Rhode Island’s foster care system is using social workers — already strained by a devastating opioid epidemic — to give foster kids rides to school.

Patricia Hessler, chief of staff for the Department of Children, Youth, and Families, pointed to two social workers in the southern part of the state who each spend four hours a day driving foster kids to school.

That doesn’t leave a whole lot of time to do the really critical work with children and families they need to do. Even more than the dollar amount, the strain and wear and tear on social workers who already have high caseloads and now have to drive four hours a day is absurd.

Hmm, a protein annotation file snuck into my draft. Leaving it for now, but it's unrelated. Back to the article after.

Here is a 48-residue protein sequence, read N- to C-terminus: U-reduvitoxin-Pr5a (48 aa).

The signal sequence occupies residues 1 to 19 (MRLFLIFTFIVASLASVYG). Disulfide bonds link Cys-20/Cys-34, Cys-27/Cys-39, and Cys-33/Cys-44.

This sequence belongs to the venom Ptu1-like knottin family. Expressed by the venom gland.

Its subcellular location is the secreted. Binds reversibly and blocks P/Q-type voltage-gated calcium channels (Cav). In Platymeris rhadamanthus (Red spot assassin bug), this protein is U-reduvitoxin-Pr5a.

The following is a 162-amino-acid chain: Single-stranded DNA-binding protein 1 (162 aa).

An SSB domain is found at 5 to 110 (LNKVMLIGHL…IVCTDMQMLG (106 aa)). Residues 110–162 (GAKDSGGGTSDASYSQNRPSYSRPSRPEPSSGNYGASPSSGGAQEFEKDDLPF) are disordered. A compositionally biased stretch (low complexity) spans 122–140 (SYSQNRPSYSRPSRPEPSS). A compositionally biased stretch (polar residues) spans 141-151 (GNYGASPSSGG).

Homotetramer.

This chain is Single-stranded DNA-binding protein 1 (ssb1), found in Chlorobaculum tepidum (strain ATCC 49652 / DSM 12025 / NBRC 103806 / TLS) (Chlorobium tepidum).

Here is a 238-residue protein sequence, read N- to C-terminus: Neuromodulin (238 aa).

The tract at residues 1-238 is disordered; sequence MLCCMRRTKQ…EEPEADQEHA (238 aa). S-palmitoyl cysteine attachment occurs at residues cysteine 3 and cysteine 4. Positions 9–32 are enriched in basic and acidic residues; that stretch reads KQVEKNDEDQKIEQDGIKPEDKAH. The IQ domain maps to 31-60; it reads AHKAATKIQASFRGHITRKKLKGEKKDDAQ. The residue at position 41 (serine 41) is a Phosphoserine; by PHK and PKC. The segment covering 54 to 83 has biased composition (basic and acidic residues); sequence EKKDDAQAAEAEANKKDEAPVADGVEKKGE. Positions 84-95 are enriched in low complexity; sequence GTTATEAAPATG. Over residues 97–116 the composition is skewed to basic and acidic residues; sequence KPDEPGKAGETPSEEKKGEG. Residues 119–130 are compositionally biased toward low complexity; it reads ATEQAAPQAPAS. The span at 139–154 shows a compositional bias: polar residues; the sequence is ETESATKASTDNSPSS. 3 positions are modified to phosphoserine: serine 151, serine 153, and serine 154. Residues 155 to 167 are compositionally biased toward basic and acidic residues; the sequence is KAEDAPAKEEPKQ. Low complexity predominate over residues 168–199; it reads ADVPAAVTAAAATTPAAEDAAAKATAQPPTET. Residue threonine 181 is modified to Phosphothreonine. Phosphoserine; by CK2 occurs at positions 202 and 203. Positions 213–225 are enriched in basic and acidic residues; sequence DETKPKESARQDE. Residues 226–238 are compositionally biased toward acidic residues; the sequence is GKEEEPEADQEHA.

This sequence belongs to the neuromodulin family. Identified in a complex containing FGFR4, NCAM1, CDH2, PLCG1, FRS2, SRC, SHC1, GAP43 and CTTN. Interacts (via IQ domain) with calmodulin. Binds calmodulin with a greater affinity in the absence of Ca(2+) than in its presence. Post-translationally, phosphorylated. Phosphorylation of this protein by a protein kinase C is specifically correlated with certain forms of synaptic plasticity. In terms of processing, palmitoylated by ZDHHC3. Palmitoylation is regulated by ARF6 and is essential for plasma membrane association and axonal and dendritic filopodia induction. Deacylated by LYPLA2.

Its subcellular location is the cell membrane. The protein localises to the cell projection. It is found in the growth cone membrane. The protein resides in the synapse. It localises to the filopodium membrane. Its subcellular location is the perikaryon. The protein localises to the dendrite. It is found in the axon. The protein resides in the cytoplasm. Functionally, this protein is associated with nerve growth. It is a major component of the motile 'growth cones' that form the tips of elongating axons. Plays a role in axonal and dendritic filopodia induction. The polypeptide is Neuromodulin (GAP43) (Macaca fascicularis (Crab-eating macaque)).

Transporting students isn’t their responsibility, and it isn’t the responsibility of the state foster care agency to pay for that transportation, according to a recent decision by the state Department of Education. It’s a stopgap measure, a byproduct of Rhode Island’s fitful efforts to implement a federal education law that requires school districts to make sure foster youth are transported to school. In many districts, this isn’t happening, and in some, social workers have stepped up to temporarily fill the gap.

But if a new bill in the Rhode Island state Senate becomes law, their department’s involvement in student transportation may become permanent.

Read the full article on social workers ferrying foster kids to school by Daniel Heimpel at The 74